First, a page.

Author Archives: Maite Gomez-Rejón

Potato and Green Bean Salad with Herbs

Potato and Green Bean Salad with Herbs

Alexandre Dumas in his Grand Dictionnaire de cuisine (Great Dictionary of Cuisine) of 1873 wrote that the potato “provides real nourishment and is not only healthful but inexpensive.”

2 pounds small waxy potatoes
6 ounces haricots verts
½ cup scallions, chopped
½ cup chopped tarragon and parsley
3 tablespoons Dijon mustard
1 garlic clove, minced
½ cup red wine vinegar
½ cup olive oil
salt and pepper

Place the potatoes in a large saucepan and add enough cold water to more than cover them. Generously salt the water and bring it to a boil. Reduce the heat and simmer until the potatoes are easily pierced with the tip of a sharp paring knife, 15 to 20 minutes, depending on their size. Using a slotted spoon, transfer the potatoes to a colander placed in the sink and let cool.

Bring the water in the saucepan back to a boil. Add the green beans and cook for about 2 minutes, until the beans are bright green and almost tender yet still retain a little crispness. Fill a large bowl halfway with ice water. Using a slotted spoon, scoop the green beans from the boiling water to the ice water and let them chill for a minute or so. Drain the beans and pat them dry.

When the potatoes are still warm but cool enough to touch, slice about ¼-inch thick. Cut the green beans into 1-inch pieces. Put the potatoes, green beans, and herbs in a large bowl and gently toss.

Make a vinaigrette by whisking the mustard, garlic, vinegar, and oil in a small bowl. Season to taste with salt and pepper.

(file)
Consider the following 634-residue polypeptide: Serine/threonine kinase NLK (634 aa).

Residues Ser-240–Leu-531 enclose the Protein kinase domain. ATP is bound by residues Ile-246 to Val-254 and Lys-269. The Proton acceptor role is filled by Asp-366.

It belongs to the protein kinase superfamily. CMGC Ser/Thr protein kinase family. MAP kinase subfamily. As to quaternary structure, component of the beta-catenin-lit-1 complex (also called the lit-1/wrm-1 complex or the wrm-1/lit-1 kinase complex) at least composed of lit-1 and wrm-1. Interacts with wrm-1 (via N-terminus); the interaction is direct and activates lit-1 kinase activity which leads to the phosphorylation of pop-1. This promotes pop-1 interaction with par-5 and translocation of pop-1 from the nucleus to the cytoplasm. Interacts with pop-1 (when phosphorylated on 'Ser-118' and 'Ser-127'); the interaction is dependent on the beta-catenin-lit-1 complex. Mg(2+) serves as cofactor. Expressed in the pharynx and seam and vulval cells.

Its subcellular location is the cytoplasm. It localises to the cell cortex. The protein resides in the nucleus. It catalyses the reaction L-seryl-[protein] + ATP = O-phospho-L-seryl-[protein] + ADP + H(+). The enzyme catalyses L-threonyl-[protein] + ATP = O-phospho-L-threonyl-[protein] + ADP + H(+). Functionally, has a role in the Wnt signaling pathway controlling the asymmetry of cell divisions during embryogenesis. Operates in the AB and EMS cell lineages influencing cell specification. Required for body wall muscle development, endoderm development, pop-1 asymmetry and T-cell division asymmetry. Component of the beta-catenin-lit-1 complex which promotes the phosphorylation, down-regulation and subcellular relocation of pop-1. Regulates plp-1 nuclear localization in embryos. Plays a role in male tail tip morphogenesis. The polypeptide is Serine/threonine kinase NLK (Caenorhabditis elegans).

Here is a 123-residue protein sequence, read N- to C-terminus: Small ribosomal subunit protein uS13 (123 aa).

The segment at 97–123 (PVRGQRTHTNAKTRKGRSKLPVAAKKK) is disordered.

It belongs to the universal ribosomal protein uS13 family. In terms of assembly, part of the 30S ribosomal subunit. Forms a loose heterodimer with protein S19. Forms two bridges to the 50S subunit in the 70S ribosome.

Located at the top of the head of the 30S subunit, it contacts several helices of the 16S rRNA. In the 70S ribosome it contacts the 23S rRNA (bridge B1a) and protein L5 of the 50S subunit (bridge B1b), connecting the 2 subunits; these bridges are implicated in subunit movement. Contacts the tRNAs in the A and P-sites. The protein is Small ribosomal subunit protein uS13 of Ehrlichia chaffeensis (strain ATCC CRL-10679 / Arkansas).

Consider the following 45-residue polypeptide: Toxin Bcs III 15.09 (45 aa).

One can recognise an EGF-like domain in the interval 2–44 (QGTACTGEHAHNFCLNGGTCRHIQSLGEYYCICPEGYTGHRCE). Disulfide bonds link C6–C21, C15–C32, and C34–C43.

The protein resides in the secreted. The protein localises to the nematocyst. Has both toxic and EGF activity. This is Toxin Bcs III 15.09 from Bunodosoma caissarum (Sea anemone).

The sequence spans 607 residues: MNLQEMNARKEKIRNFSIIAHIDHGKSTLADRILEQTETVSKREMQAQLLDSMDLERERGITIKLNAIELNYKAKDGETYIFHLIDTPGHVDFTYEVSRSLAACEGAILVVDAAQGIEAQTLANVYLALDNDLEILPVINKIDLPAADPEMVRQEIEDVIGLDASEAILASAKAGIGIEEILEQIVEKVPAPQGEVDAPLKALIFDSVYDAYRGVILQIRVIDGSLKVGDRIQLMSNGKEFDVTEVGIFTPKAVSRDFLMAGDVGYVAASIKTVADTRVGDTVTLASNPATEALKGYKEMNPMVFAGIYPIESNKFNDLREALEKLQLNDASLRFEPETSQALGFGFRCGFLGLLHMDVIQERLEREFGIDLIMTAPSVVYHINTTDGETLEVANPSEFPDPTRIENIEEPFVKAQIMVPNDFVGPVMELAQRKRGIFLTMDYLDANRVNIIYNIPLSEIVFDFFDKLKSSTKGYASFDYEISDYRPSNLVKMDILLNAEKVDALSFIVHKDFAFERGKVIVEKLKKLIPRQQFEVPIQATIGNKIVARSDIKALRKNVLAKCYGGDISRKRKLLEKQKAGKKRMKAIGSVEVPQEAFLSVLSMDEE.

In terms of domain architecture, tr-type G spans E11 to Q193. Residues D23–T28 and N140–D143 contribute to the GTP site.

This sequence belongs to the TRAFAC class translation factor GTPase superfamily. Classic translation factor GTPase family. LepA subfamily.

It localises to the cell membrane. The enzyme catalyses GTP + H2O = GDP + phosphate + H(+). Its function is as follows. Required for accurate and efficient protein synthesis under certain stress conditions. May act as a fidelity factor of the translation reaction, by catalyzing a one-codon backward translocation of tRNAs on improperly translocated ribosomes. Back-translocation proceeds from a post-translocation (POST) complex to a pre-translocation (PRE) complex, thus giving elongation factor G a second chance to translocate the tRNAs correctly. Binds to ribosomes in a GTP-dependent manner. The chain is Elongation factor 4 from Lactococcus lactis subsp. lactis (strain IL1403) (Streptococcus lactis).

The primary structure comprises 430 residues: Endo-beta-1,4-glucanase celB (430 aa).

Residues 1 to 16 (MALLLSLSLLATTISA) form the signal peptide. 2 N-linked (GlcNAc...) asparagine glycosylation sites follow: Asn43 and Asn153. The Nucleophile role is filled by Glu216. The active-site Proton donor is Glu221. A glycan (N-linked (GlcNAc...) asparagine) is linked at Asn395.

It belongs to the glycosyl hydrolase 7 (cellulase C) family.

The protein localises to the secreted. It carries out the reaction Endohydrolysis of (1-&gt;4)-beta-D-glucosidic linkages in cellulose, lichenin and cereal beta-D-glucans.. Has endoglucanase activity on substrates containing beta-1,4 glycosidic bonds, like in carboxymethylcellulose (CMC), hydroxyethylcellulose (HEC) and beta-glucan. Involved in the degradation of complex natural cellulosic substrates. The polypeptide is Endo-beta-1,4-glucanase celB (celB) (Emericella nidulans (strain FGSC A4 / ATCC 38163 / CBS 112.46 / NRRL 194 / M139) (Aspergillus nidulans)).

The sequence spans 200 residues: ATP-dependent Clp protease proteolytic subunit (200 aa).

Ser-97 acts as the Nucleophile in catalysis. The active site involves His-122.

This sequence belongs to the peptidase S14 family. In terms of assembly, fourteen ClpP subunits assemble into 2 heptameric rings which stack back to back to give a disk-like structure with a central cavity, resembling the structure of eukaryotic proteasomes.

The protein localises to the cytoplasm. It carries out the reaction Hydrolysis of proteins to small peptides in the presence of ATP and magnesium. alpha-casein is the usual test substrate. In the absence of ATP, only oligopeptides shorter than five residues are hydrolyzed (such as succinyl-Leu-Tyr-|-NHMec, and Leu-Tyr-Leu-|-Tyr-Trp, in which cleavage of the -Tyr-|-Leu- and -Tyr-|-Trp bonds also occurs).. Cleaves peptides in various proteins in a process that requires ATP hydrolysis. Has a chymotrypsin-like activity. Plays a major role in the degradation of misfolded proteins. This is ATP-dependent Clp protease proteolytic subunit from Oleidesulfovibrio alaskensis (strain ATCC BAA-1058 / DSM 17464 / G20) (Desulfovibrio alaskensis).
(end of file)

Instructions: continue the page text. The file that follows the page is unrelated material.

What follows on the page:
Gently mix some of the vinaigrette into the potato and green bean mixture. Taste and adjust with more salt or vinaigrette as desired. Serve chilled or at room temperature.

Serves 6 to 8

Rompope

Rompope

The first rompope was made in the 17th century in the Santa Clara convent of Puebla, Mexico. It was a derivation of the Spanish ponche de huevo. At the time, the Catholic Church was prominent in government and society so convents developed innovative sweet and savor dishes for visiting officials and religious dignitaries.

This boozy and creamy drink that is one of them. It is still sold by nuns outside of churches in Mexico.

6 cups whole milk
2 cinnamon sticks
6 whole cloves
pinch nutmeg
1 teaspoon vanilla extract
¼ teaspoon baking soda
1 ½ cups granulated sugar
8 large egg yolks
1 ¼ cup white rum

Bring milk, cinnamon, cloves, pinch nutmeg, vanilla, and baking soda to a boil over medium-high heat in a large heavy-bottom saucepan. Reduce heat to medium-low and simmer for 15 minutes. Remove from heat.

In a large bowl, whisk egg yolks,and sugar until thick and pale.

Remove cinnamon and clove from the milk and discard.

Whisking constantly, slowly add the milk to the yolk mixture.

Return mixture to pan and cook over low heat, constantly stirring and scraping the bottom and sides of the pan, until the mixture thickens enough to coat the back of a spoon, 5 to 7 minutes. Set aside to cool completely.

When cool, stir in rum and serve.

Serves 6 to 8

(recipe adapted from Epicurious)

Baby Avocados with Orange and Olives